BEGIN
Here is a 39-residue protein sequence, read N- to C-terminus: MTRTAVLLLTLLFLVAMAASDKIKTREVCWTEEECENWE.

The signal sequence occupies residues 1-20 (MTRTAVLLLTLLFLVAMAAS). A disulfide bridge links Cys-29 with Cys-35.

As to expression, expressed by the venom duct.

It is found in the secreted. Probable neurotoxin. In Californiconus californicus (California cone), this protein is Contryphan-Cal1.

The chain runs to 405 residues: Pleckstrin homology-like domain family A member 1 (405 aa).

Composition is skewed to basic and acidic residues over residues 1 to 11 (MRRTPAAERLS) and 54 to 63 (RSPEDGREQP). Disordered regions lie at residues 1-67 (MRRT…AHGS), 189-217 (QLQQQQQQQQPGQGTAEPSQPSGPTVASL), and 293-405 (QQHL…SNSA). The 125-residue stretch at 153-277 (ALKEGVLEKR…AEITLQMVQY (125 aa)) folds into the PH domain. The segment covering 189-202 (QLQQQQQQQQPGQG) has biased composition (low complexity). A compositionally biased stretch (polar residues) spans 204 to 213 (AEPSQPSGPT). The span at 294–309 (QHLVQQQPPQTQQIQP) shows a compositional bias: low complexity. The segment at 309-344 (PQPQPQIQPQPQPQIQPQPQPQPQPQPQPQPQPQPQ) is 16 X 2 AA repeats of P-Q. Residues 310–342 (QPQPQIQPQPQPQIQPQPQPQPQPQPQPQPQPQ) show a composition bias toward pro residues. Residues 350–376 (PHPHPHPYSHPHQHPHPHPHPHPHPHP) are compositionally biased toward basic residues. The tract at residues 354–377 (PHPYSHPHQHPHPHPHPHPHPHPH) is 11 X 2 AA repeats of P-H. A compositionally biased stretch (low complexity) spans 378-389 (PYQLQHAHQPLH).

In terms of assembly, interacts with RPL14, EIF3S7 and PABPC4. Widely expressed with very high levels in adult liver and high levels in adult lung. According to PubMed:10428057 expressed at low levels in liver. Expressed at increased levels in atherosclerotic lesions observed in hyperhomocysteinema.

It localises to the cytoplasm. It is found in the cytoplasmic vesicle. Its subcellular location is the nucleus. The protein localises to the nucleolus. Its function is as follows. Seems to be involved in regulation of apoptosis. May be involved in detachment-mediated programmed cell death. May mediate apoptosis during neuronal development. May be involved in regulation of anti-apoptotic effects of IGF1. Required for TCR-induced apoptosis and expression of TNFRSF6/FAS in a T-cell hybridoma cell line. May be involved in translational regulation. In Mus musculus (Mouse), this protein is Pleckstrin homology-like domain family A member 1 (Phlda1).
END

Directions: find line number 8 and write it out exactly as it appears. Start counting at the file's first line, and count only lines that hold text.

It localises to the cytoplasm. It is found in the cytoplasmic vesicle. Its subcellular location is the nucleus. The protein localises to the nucleolus. Its function is as follows. Seems to be involved in regulation of apoptosis. May be involved in detachment-mediated programmed cell death. May mediate apoptosis during neuronal development. May be involved in regulation of anti-apoptotic effects of IGF1. Required for TCR-induced apoptosis and expression of TNFRSF6/FAS in a T-cell hybridoma cell line. May be involved in translational regulation. In Mus musculus (Mouse), this protein is Pleckstrin homology-like domain family A member 1 (Phlda1).